File Management Tips
Multiple versions of document files (PDF, DOC, DOCX, etc.)
A clear strategy for linked documents will help build search engine presence and maintain incoming links.
Avoid multiple public versions of linked documents. Search engines and users may find expired or archived documents if you do not follow best practices regarding file naming and removal of expired files. Remember, if a file exists on the production server, it can be indexed by search engines, linked from internal and external web pages, and viewed by web users.
Best practice for managing public web documents:
- Use a generic and well-structured file name for the current document, e.g. residency-rules.pdf vs residencyrulesrevised120415.pdf
- Avoid file names with version numbers, except for archive purposes, and only where several versions must be kept public.
- To decrement a current document to an archived document, create a copy of the current document in OU Campus Pages, and append the version number by renaming the copied file.
- Over-write the expiring doc with the new current doc, using the OU Campus "overwrite existing" option, to preserve both the OU Campus file tag and the existing URL address.
- "Recycle" any documents that should not be available to the public; this will delete the document from the public web server, but maintain a copy with version notes in the Recycle Bin.
- Publish or Republish any documents or files that should be public. Check the list of published files by switching the OU Campus Pages view from Staging to Production
If you are required to maintain a version number in the current document:
- Upload and overwrite the expiring doc with the new doc, with the exact same name as the expiring doc, using the OU Campus "overwrite existing" option.
- Rename the file with the new version number. This will retain the unique file tag for the document, and will present a list of affected pages that must be republished. Copy and save this list to share with administrators to republish those pages. Republish any pages to which you have access.
Naming, managing and uploading files
“What if I have multiple images or PDFs to upload? Do I have to rename every single file, every time I upload?”
The short answer is, “Yes”.
OU Campus will not permit uploads of files with Mixed Case, spaces, special characters, etc.
- PDF documents should be uploaded to the /pdf folder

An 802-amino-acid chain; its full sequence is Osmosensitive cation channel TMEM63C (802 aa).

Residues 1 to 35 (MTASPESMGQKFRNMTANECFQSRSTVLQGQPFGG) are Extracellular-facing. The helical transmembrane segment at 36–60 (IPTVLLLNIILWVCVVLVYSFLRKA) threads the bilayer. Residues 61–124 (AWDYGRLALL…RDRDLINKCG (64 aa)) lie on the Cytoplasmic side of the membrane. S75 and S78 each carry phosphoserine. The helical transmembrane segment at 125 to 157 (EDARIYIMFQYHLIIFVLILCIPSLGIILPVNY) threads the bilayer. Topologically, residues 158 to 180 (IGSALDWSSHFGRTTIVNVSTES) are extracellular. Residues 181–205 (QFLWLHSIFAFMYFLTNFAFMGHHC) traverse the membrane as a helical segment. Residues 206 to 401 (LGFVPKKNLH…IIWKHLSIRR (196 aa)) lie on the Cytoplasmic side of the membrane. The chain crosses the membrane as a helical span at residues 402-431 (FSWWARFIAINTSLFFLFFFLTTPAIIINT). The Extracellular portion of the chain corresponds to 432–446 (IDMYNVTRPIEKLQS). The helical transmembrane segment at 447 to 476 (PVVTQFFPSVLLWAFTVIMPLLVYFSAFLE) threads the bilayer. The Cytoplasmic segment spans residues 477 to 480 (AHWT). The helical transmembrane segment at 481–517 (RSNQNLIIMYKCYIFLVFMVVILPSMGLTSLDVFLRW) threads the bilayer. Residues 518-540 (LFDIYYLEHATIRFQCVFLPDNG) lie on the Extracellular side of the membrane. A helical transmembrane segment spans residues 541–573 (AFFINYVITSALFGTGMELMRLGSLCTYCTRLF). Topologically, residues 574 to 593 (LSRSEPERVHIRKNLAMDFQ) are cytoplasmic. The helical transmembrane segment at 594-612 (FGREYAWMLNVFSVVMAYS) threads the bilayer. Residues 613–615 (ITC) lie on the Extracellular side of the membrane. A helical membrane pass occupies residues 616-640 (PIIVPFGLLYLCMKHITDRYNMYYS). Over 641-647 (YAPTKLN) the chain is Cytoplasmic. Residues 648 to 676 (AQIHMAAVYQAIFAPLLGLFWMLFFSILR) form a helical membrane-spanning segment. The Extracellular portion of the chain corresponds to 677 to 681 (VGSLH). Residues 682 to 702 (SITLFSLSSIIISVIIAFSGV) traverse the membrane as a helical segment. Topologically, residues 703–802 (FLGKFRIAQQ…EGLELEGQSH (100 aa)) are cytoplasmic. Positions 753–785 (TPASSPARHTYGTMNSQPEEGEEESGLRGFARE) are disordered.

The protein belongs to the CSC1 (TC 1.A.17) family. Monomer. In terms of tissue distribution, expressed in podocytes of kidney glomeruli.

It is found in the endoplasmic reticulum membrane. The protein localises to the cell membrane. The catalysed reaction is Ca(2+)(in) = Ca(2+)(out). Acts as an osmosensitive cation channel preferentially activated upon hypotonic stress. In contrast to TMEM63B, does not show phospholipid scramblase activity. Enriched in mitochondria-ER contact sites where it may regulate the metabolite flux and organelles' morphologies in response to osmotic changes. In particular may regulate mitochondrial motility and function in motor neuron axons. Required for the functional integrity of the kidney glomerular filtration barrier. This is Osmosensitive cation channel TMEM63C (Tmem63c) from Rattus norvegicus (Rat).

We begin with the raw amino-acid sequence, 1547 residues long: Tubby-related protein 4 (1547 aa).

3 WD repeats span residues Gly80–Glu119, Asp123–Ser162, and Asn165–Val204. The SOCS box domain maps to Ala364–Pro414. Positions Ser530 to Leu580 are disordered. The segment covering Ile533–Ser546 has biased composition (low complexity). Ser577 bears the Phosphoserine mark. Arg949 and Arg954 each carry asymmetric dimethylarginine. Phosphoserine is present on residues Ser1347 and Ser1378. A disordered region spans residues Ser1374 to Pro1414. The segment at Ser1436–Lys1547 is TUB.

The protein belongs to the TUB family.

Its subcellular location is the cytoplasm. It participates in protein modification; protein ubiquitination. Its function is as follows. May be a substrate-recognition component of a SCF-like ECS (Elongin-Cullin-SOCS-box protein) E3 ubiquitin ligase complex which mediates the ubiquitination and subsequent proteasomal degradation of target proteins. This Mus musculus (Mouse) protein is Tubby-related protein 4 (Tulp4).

- JPEG, PNG and GIF should be uploaded to the /images folder
- PPT, XLS, DOC must be uploaded to the /docs folder
- for more organization or categorization, create new folders within existing document folders
The required file name convention is: lowercase alphanumeric, with hyphens as separators.
- e.g. my-image.jpg, my-awesome-document.pdf
- not: March Meeting Minutes & Notes.pdf, I_think_this_is_Bobby?.jpg
If you have previously viewed a PDF document in a browser at a specific URL (web address), you may see a cached version of the file the next time you visit the URL during the same browser session. Browsers cache files such as PDFs for a browser session, and can be configured to either check for a new version with every page view, or never check for a new version.
You can try viewing the file in a browser you don’t normally use, and you should see the new version unless your browser is misconfigured. You can also try closing and opening your browser to force it to renew the cache, or you can manually remove a file from the browser cache.
Adding a query string to the URL to force browsers to download a new file
If you believe other users are seeing an older version of the file, you can increment the version number of the file manually, to force browsers to download a new copy of the file. This is done by adding a query string to the end of the URL. A good schema for the query string is ?v=20180205 where the number is a date in YYYYMMDD format.
In OU Campus, you would add this string to the URL field, immediately following the
You should manually increment the query string each time you upload a new version of a file.
Renaming and uploading multiple files
Renaming files one at a time (whether before or during upload) may be a huge hassle if you have more than a few.
However, you can:
- batch rename the files to lowercase-hyphen
- compress multiple files to a zip archive
- upload via OU Campus zip import
Detailed info on batch file renaming (and shareware software tools):
Apple Mac OS X: